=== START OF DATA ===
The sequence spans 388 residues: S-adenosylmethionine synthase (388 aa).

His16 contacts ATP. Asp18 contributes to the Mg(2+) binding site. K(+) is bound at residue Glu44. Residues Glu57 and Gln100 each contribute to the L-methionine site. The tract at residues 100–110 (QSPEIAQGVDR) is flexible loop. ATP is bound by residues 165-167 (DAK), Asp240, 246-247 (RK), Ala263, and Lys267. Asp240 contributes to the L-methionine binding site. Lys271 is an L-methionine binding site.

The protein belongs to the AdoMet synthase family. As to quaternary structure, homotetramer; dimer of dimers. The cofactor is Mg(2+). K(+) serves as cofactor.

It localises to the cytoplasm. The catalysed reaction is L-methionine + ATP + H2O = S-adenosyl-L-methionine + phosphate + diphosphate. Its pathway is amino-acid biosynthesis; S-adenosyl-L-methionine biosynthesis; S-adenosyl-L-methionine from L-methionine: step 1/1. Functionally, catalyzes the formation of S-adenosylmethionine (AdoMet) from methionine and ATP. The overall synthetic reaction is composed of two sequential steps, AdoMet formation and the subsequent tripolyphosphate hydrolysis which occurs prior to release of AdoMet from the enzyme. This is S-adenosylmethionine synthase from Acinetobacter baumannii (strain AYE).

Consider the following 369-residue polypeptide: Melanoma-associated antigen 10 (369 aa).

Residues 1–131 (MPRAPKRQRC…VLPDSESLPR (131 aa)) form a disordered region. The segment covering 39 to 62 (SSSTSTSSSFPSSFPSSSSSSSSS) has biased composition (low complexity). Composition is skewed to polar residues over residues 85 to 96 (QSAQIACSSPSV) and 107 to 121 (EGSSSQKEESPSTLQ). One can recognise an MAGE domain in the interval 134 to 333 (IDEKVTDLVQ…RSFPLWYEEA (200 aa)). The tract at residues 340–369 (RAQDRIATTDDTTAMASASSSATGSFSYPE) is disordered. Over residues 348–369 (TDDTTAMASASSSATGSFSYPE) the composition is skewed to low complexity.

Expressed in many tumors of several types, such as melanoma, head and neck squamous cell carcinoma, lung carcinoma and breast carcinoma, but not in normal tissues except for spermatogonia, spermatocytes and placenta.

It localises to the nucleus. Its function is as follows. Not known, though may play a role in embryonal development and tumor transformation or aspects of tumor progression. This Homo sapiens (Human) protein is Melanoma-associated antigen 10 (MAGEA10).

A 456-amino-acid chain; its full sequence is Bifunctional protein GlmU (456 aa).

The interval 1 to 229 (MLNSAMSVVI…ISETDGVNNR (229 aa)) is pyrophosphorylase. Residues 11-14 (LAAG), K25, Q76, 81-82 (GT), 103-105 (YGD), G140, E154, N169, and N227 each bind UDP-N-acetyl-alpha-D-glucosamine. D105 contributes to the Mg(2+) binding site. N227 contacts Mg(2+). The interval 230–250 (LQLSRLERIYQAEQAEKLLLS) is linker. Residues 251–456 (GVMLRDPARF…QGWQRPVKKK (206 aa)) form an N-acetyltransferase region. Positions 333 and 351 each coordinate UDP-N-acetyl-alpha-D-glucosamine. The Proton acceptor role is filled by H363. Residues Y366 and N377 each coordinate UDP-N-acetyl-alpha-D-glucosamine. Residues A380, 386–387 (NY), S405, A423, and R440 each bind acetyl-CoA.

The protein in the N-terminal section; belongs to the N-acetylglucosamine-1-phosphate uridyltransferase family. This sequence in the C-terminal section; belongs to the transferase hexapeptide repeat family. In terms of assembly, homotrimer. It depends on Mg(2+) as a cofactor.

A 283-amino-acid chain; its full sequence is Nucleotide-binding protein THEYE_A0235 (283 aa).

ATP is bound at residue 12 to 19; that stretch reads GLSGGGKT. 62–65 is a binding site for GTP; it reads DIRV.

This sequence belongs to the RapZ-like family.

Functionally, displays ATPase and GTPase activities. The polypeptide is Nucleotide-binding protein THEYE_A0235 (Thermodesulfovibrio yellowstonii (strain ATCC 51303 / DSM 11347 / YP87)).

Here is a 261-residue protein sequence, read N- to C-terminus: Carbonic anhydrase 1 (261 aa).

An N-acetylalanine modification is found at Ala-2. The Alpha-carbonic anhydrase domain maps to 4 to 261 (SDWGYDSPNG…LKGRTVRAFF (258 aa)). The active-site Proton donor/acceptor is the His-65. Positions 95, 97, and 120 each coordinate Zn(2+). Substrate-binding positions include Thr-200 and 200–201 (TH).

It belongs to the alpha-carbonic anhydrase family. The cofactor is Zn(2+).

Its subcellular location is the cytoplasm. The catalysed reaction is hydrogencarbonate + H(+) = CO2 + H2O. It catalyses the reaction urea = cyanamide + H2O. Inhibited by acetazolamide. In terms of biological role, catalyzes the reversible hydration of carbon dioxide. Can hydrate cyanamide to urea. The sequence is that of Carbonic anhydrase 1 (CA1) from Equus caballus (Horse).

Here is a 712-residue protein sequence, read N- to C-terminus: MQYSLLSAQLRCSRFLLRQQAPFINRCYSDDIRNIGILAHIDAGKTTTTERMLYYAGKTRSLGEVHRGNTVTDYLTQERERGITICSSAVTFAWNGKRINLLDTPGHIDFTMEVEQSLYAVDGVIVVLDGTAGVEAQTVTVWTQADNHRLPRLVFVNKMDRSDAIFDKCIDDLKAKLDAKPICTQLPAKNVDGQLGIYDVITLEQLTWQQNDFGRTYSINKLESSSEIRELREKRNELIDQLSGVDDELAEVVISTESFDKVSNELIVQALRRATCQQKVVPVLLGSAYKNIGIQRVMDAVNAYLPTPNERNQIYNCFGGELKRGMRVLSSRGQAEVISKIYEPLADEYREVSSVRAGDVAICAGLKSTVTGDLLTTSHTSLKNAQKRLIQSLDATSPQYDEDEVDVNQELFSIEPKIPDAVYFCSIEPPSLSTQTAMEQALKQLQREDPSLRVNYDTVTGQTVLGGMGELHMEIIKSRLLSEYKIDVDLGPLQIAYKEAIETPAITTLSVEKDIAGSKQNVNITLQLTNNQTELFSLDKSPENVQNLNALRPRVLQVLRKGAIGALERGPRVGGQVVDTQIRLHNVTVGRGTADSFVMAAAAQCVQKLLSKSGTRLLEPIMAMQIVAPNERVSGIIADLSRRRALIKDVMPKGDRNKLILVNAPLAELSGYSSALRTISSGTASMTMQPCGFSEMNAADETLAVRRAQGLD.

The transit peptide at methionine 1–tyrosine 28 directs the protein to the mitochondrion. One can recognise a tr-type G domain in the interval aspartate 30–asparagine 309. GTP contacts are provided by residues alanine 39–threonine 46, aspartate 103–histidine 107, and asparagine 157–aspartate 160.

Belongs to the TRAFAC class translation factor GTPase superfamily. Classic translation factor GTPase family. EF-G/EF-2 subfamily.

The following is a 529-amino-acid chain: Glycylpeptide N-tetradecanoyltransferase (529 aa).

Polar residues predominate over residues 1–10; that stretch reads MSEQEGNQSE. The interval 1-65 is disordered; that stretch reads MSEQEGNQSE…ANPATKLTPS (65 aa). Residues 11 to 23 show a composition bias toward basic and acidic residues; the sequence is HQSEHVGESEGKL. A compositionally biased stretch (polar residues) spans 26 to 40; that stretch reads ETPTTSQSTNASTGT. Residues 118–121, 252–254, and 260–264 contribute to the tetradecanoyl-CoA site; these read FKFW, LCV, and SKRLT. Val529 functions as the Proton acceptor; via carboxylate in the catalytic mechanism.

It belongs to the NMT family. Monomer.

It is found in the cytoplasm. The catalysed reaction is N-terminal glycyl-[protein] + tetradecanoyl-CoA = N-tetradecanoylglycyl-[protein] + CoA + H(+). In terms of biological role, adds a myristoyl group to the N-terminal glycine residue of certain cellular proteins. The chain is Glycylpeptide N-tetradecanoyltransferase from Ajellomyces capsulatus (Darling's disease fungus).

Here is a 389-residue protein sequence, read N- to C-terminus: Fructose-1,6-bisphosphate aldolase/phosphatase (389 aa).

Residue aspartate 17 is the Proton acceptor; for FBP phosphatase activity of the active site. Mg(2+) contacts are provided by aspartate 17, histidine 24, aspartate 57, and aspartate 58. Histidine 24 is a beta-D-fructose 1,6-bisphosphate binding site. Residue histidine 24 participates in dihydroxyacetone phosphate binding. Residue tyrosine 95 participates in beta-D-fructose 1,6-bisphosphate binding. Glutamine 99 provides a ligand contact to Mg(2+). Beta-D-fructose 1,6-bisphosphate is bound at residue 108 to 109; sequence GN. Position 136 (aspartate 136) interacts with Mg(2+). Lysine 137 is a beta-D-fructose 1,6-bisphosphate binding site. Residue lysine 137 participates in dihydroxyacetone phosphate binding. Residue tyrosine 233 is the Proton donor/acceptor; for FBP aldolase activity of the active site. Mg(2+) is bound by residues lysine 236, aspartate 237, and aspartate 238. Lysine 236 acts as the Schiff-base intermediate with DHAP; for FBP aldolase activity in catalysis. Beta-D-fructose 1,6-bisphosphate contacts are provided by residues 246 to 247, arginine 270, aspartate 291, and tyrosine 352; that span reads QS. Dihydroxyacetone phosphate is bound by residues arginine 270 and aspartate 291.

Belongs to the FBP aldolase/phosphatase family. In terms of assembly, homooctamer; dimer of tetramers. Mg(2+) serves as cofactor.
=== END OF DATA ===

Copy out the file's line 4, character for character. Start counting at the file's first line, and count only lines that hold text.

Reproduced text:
It localises to the cytoplasm. The catalysed reaction is L-methionine + ATP + H2O = S-adenosyl-L-methionine + phosphate + diphosphate. Its pathway is amino-acid biosynthesis; S-adenosyl-L-methionine biosynthesis; S-adenosyl-L-methionine from L-methionine: step 1/1. Functionally, catalyzes the formation of S-adenosylmethionine (AdoMet) from methionine and ATP. The overall synthetic reaction is composed of two sequential steps, AdoMet formation and the subsequent tripolyphosphate hydrolysis which occurs prior to release of AdoMet from the enzyme. This is S-adenosylmethionine synthase from Acinetobacter baumannii (strain AYE).